New foreclosure suspensions are announced almost daily. Due to the rapidly-changing nature of the current situation, this list isn't complete. For general information on foreclosure suspensions and court closures in your area or for your loan type, check online or contact your loan servicer.

Court Foreclosure Postponements

Courts, too, in various states, are shutting down to halt the spread of the virus and are postponing foreclosure hearings as part of the process. For example:

  • In Connecticut, a statement from the Chief Court Administrator says that foreclosure sales previously scheduled to happen in April or May 2020, are rescheduled to June 6, 2020. Also, a judgment in any foreclosure action in which the court set a “law day” to run on any date in April or May is amended with the first law day now set for June 2, 2020.
  • Maryland's chief judge has issued an administrative order to halt foreclosures and suspending residential eviction matters.
  • In North Carolina, an Order from the Supreme Court extends deadlines for filing pleadings, motions, notices, other documents and performing required acts in civil proceedings, including special proceedings (foreclosure proceedings) until April 17, 2020.
  • The Pennsylvania Supreme Court issued an order closing courts at least through April 3, 2020. (Pennsylvania foreclosures are judicial.)
  • A Supreme Court order in South Carolina sets a statewide moratorium on foreclosure hearings, foreclosure sales, writs of ejectment, all matters relating to foreclosures until further order by the Chief Justice.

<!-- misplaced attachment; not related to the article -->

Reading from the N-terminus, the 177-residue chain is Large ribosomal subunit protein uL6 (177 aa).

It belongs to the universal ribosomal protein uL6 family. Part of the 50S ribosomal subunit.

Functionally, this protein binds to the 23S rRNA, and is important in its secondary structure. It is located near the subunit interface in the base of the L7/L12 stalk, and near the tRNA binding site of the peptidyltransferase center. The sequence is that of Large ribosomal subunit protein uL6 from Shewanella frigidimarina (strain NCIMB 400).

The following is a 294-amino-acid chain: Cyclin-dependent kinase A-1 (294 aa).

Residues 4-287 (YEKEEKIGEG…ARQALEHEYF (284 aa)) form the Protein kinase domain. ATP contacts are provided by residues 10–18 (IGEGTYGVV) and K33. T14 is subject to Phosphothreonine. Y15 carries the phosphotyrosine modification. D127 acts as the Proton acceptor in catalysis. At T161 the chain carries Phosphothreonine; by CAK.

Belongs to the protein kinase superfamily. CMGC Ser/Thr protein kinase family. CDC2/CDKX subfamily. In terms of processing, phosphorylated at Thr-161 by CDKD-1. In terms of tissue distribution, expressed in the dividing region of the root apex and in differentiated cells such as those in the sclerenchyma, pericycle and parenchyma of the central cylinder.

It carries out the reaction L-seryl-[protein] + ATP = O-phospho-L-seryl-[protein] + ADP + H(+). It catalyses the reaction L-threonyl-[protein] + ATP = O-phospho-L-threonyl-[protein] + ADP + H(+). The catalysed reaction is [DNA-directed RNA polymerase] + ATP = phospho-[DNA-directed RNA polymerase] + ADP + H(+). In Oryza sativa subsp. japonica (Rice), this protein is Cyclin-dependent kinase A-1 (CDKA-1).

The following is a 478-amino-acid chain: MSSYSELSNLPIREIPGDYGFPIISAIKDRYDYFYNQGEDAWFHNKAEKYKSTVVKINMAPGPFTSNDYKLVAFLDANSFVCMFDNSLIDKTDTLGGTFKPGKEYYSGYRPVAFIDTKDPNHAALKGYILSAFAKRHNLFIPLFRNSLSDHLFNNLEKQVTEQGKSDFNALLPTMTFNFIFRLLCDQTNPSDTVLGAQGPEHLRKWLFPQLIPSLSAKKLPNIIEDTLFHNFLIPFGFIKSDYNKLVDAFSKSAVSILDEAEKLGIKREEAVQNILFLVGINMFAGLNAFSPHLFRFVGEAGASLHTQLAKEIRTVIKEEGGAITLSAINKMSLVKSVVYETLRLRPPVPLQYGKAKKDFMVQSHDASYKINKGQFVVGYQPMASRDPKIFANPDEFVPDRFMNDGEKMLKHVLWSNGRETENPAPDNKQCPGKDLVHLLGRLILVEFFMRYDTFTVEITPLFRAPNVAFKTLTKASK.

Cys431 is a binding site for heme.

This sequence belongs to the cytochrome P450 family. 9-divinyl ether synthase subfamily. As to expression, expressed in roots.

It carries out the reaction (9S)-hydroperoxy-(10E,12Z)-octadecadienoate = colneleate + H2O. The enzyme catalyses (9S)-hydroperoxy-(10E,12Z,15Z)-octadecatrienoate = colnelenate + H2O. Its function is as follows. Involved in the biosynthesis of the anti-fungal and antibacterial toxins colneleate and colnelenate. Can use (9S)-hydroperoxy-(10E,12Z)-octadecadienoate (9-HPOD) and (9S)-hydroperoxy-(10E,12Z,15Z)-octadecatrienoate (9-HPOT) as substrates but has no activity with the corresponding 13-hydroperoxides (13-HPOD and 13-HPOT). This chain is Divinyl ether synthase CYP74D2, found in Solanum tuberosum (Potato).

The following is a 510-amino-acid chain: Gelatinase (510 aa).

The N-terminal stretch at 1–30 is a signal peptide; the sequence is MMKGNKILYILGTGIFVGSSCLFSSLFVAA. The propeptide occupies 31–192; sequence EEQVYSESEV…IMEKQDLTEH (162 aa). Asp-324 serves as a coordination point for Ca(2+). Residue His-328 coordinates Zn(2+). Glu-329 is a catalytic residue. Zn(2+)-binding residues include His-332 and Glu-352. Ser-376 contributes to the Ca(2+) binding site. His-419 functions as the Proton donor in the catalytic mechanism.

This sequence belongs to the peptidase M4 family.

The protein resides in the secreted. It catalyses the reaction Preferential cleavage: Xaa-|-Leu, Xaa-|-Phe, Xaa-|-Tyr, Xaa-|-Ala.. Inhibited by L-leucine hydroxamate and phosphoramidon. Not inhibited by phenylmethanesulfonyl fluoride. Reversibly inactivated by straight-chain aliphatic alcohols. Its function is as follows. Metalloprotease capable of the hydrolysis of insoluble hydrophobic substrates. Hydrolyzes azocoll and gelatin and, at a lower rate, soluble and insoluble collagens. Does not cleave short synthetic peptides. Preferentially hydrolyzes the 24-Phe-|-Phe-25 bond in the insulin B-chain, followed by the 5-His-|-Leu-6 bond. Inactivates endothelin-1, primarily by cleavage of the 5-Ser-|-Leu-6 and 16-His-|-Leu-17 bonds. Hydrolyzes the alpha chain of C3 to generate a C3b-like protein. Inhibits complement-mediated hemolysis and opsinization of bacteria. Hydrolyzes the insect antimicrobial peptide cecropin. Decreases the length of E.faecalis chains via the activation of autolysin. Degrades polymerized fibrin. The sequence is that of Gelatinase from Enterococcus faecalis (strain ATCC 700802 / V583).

• In Washington, D.C., a judiciary order suspends evictions of all tenants and foreclosed homeowners until May 15, 2020, and continues (postpones) hearings on foreclosures.

Again, due to the evolving national emergency, this list is not complete. Check with your local court to find out if a moratorium has been established in your area.

County Foreclosure Postponements

Locally, some places, like individual counties, are suspending sheriff’s sales and evictions indefinitely as a result of the COVID-19 outbreak.

Company Foreclosure Suspensions

Some mortgage companies, like Wells Fargo, are suspending residential property foreclosure sales and evictions.

What to Do If You Have Questions

To get specific information about what’s happening in your foreclosure and whether it is subject to a moratorium, call the attorney or trustee that’s handling the case. You can also call the servicer. To learn whether a court hearing will take place, you may contact the court as well. Though, you should probably expect longer than usual wait times before you can get answers to your questions.

Getting Foreclosure Relief